Outer Space Treaty - History in Perspective

Treaty forbids countries, not individuals from property claims in space

The Outer Space Treaty of 1967, signed by a majority of the nations of Earth, is the primary governing instrument concerning Space Law.  Article 2 states that Outer Space shall not be subject to national appropriation, thus forbidding nations from extending their borders outside of Earth.  This does not, however rule out the possibility of a private citizen executing a property claim in Outer Space.

Outer Space Treaty

During the space race, it became evident that the two major players, the USA and the Soviet Union, might very well take the imminent threat of nuclear war on Earth into the realm of Outer Space. The Outer Space Treaty, forged in 1967 through the United Nations, is perhaps the most important nonproliferation treaty in existence, primarily aimed at preventing the weaponization of space.

At the time, there was a high cause for concern that one of the two countries racing towards the Moon would attempt to annex it in the name of nationalistic pride. Article II of the Outer Space Treaty dealt with this directly, forever banning any nation from claiming territory outside of Earth.

In the infancy of space exploration, rules and regulations concerning private citizens were left open for determination by future generations. This was no accident, no loophole, the silence of the Outer Space Treaty on private property rights was very intentional. 

Put yourself in the shoes of the framers of the treaty – you have two nuclear superpowers are at the table to agree on how not to their conquests in space destroy the Earth.  The mere mention of private property rights-the most deep rooted idealogical disagreement between the United States and Soviet Union – would have been counter-productive to the treaty making process, to say the least.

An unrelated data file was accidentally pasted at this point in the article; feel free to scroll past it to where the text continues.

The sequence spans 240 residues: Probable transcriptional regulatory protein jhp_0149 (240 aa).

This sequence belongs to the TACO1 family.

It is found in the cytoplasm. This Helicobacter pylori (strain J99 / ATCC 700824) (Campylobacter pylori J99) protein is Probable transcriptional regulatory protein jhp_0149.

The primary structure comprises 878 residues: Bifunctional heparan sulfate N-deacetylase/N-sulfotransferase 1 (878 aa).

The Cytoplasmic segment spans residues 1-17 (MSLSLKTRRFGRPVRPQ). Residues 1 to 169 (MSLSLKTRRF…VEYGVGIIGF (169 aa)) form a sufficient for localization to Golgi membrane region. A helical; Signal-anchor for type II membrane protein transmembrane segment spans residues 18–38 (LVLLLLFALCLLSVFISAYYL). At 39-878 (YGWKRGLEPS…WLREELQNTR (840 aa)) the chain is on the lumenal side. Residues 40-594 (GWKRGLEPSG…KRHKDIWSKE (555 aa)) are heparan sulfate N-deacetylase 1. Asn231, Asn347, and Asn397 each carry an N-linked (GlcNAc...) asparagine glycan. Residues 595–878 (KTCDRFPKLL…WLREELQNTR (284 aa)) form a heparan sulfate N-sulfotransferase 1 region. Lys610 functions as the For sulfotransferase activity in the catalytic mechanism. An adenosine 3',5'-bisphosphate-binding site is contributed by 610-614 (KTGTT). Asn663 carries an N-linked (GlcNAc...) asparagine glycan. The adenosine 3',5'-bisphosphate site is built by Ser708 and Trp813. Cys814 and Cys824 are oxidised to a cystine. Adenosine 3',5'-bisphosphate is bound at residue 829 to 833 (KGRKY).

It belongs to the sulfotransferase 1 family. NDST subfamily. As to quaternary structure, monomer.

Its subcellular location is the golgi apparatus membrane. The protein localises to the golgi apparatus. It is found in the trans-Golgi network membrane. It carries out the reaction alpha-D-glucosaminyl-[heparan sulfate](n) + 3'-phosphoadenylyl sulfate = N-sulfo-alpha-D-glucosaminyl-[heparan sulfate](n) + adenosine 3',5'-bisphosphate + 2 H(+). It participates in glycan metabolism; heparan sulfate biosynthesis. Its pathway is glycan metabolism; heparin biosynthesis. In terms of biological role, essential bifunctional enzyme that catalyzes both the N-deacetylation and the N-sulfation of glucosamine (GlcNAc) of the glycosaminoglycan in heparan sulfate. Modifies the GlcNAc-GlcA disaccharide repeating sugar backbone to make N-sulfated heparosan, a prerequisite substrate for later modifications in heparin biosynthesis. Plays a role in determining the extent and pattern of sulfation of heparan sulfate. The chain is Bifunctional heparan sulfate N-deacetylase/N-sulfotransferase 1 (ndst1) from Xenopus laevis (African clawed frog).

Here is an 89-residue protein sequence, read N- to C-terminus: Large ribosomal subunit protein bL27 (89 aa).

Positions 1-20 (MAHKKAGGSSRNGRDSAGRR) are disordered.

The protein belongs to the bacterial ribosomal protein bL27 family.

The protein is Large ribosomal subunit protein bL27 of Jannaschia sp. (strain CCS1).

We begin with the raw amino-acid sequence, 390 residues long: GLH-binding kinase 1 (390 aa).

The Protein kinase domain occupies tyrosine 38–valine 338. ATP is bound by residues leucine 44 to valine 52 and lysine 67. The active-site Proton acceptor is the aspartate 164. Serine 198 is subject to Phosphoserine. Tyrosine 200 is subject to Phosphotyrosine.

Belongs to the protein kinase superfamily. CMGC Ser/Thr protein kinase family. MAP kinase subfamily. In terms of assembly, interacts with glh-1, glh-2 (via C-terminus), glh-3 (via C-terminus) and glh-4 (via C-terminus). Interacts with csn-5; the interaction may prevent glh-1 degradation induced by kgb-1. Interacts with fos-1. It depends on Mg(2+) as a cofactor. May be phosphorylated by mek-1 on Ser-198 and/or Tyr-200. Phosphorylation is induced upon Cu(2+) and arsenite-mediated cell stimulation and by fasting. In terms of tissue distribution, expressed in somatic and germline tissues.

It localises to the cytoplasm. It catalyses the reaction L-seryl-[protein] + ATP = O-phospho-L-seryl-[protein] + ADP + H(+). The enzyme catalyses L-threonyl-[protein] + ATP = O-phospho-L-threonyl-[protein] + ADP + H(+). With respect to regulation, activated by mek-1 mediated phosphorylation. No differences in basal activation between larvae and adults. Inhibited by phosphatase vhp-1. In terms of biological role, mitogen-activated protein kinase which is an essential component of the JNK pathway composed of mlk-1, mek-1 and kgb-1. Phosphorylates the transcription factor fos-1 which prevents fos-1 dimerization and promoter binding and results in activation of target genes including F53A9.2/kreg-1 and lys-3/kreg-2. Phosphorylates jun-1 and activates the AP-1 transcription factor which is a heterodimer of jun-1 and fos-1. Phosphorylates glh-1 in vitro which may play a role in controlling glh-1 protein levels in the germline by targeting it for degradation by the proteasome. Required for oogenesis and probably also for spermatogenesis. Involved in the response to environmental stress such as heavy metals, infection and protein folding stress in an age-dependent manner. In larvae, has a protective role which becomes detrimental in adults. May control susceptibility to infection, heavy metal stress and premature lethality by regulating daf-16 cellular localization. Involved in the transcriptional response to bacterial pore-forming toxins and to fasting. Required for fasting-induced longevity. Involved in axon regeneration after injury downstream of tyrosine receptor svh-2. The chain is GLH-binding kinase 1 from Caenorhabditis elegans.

No provision whatsoever was made to forbid or provide for the sovereign rights of private citizens outside of Earth. With the Outer Space Treaty of 1967, the UN accomplished exactly what it was founded to do - prevent war. No judge, jury, congressional act or presidential decree on the can 'grant' or 'deny' ownership of deep space resources, since territorial jurisdiction by nations was explicitly forbidden by Article II. Article II effectively forbids countries from annexation of territory in Outer Space.

Jurisdiction of nations are forever confined to Earth's surface, and interstellar space is not the venue for territorial conquest in the name of the nation-state. Outer Space regulations are expressed through international treaties, negotiated on mankind's behalf, under the auspices of the United Nations Committee on Peaceful Uses of Outer Space. Nations and international governmental organizations party to the Outer Space Treaty are responsible for reflection of its principles through ratification into domestic law in a manner consistent with one another.

There is nothing in Article II, or anywhere else in the aforementioned treaty prohibiting exercise of territorial sovereign rights by private individuals/natural persons in Outer Space. Unlike similar international instruments relating to territorial sovereignty outside national jurisdiction, any attempt at exclusion of off-planet property claims for 'natural persons' is completely absent from the treaty.

Nevertheless, actions on the international level over the past 50 years have made necessary a formal confirmation of the legality of private property claims in Outer Space under the current legal framework, in order to settle the 50 year old argument on the subject.